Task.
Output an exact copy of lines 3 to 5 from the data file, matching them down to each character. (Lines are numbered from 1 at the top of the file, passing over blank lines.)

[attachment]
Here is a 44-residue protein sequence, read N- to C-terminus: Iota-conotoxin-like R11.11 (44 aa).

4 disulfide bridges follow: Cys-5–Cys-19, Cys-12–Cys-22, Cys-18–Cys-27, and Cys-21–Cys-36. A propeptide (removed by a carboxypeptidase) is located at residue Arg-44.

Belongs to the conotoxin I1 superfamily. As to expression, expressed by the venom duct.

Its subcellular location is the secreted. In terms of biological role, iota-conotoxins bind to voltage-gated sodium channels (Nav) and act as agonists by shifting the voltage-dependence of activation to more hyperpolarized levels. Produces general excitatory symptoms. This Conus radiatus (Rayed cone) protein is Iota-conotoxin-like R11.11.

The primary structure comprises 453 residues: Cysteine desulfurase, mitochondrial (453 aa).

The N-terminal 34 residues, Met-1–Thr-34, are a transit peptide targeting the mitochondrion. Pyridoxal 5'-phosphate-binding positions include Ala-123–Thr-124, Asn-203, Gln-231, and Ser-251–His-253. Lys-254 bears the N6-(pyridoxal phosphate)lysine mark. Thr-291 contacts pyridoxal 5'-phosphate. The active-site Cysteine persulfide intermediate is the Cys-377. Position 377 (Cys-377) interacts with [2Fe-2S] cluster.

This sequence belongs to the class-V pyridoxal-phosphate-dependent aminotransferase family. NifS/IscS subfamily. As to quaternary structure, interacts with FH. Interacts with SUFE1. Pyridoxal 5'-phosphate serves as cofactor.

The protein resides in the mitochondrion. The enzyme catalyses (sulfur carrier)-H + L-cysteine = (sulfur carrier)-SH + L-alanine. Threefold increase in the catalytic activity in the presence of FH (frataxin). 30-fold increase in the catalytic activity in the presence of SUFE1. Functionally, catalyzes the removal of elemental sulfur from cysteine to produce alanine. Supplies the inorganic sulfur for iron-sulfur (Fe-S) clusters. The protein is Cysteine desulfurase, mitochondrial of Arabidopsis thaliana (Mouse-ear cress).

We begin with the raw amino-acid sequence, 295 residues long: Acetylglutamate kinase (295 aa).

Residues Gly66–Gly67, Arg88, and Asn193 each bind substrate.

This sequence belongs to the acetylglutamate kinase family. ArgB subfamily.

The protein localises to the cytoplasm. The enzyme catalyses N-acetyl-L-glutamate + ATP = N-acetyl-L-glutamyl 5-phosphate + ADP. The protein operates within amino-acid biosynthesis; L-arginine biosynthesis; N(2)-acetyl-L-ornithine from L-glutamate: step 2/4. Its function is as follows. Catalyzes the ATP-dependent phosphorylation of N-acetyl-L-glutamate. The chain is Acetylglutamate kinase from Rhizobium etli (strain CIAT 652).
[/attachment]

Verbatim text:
Belongs to the conotoxin I1 superfamily. As to expression, expressed by the venom duct.

Its subcellular location is the secreted. In terms of biological role, iota-conotoxins bind to voltage-gated sodium channels (Nav) and act as agonists by shifting the voltage-dependence of activation to more hyperpolarized levels. Produces general excitatory symptoms. This Conus radiatus (Rayed cone) protein is Iota-conotoxin-like R11.11.

The primary structure comprises 453 residues: Cysteine desulfurase, mitochondrial (453 aa).